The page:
Any time there are three actual literary sisters, such as the Brontës, or three fictional brothers, such as the Karamazov’s, the three tend to fall into roles. Being triplets from different mothers, the Malt Impostors stay true to type-casting: I am the serious, grounded brother, Stephen is the rainmaker, and John is the flibbertigibbet. In this review, I seek to “live large,” and try to become someone I am not, such as a combination of Bill Gates, Brad Pitt, or Robin Williams: Rich, handsome, and manically unfunny.
Filling a glass with a dram of the Hakushu 12 is sitting on a whoopie cushion filled with an intoxicating blend of passion fruit body wash combined with Clive Christian Imperial Perfume. It’s spraying distillate of artisanal Fuji apples into one’s nostrils in the reverse of spraying apple orchards with insecticides: I want the gently sweet acidity to inveigle fruit flies and aphids, as worlds are being created in my nose. Those cloudy orbs are filled with swirling smoke and peat, drawn by Peter Max lounging in a field of alfalfa grown by the Findhorn Foundation. And yet, so refined: A Roman Patrician nose; certainly not a honking middle European—read: Jewish—schnozz. [Note: The former sentence has been approved by Joshua (The Man) Hatton, President and Founder of the Jewish Single Malt Society.]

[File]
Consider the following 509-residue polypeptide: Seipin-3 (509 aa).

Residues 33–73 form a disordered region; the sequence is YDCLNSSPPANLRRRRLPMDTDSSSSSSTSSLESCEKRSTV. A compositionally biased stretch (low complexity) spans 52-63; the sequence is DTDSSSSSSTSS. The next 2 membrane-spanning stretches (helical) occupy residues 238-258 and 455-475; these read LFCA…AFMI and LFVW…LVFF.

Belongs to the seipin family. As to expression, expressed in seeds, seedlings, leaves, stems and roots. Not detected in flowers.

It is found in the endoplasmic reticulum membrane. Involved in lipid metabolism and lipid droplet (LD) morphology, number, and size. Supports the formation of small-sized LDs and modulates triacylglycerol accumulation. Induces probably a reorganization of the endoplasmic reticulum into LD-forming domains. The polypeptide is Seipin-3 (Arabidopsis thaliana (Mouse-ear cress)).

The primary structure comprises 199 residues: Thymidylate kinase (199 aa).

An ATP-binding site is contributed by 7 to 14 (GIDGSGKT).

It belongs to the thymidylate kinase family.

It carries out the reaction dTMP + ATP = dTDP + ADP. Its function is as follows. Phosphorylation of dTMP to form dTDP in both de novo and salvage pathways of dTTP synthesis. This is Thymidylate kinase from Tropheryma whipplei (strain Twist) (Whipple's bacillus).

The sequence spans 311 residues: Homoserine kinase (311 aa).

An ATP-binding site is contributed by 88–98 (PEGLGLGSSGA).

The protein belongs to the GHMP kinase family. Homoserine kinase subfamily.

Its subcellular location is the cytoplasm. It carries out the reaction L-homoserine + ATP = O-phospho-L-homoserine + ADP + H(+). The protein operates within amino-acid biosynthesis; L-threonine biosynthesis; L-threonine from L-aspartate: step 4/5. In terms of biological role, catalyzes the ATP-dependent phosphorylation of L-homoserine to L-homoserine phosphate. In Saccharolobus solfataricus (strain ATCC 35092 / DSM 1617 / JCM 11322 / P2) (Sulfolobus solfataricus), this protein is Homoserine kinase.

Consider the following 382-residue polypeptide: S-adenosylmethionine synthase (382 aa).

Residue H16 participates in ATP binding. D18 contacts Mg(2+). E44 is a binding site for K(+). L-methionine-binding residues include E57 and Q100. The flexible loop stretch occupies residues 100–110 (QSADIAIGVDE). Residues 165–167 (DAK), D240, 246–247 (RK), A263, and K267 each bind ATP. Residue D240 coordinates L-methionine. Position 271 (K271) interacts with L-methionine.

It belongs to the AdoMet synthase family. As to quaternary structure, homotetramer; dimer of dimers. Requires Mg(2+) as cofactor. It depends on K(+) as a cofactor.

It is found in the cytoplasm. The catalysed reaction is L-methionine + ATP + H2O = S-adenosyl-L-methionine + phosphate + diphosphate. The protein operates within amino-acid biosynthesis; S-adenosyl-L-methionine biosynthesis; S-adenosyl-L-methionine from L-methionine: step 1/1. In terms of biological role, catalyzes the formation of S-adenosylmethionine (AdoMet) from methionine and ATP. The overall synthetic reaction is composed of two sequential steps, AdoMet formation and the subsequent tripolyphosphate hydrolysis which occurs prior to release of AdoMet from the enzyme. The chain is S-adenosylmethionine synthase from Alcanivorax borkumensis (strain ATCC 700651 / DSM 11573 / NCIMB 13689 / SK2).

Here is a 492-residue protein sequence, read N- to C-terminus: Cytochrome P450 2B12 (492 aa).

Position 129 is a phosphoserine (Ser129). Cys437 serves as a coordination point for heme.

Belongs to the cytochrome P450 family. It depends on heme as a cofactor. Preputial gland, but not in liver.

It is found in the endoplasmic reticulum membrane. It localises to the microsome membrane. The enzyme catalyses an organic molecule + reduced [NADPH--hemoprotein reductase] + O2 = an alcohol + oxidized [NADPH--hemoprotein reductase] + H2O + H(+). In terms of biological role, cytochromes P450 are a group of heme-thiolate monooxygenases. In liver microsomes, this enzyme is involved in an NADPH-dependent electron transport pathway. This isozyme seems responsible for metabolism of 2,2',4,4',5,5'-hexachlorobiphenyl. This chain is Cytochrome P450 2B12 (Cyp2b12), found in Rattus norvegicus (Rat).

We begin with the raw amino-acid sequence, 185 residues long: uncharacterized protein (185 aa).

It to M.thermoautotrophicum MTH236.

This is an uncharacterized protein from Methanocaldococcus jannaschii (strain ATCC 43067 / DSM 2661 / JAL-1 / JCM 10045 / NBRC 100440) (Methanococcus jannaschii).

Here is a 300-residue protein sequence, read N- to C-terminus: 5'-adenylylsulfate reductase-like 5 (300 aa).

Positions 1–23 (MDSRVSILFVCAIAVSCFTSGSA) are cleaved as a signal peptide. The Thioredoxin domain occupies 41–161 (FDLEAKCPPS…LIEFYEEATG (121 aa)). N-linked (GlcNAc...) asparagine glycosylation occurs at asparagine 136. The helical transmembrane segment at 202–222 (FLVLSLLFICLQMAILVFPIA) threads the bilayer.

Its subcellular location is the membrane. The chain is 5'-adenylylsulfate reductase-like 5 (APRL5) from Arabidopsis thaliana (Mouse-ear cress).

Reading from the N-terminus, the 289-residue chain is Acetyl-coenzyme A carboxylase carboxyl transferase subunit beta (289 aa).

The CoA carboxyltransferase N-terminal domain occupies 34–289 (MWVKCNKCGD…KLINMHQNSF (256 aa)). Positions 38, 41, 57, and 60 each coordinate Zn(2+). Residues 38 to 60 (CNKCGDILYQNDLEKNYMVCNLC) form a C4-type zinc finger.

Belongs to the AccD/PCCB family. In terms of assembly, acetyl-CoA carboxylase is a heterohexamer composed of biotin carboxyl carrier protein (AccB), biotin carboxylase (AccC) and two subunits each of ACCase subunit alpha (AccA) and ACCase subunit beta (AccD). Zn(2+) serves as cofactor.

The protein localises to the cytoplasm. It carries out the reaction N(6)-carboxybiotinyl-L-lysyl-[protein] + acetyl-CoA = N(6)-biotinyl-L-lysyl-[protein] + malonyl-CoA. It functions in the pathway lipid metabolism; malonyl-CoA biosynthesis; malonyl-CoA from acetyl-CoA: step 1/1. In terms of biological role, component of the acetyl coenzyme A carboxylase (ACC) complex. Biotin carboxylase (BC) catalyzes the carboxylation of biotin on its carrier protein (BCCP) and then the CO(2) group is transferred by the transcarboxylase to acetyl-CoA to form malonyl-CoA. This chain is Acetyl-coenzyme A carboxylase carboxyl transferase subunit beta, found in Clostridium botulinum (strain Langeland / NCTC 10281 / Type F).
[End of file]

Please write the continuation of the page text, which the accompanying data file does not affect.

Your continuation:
This strikes me as almost a Zen koan: If a thing be perfectly balanced, doesn’t that suggest that it can be unbalanced? And if it may, in some possible world (filled with apples, perhaps) be unbalanced, how can it be perfectly balanced? I am happy to report that it is impossible to conceive of the Hakushu 12 as unbalanced. Therefore, it transcends balance: It is below the bedrock of the Platonic foundation of any eternal steady state non-entropic universe. It is extraordinary.
Oranges metamorphosing through estrous cycles on my tongue, and ultimately running long and plummy. Bonsai wood used as flooring in Victorian dollhouses. On the very back end, primal rack of lamb, grilled on an omega-3 cured iron shovel, along with scallions and ramps coated in large granules of sea salt, held on by the barest mistings of monkfish oil. And long plums. Very long plums.
The Hakushu 12 is Nadia Comaneci at the 1976 Olympic games–She knocked down the first perfect 10 in Olympic history, and followed it up with six more perfect 10s. Her only flaw? She’s not a triplet.
Our thanks to Yoshihiro Morita and the good people at Suntory for the samples!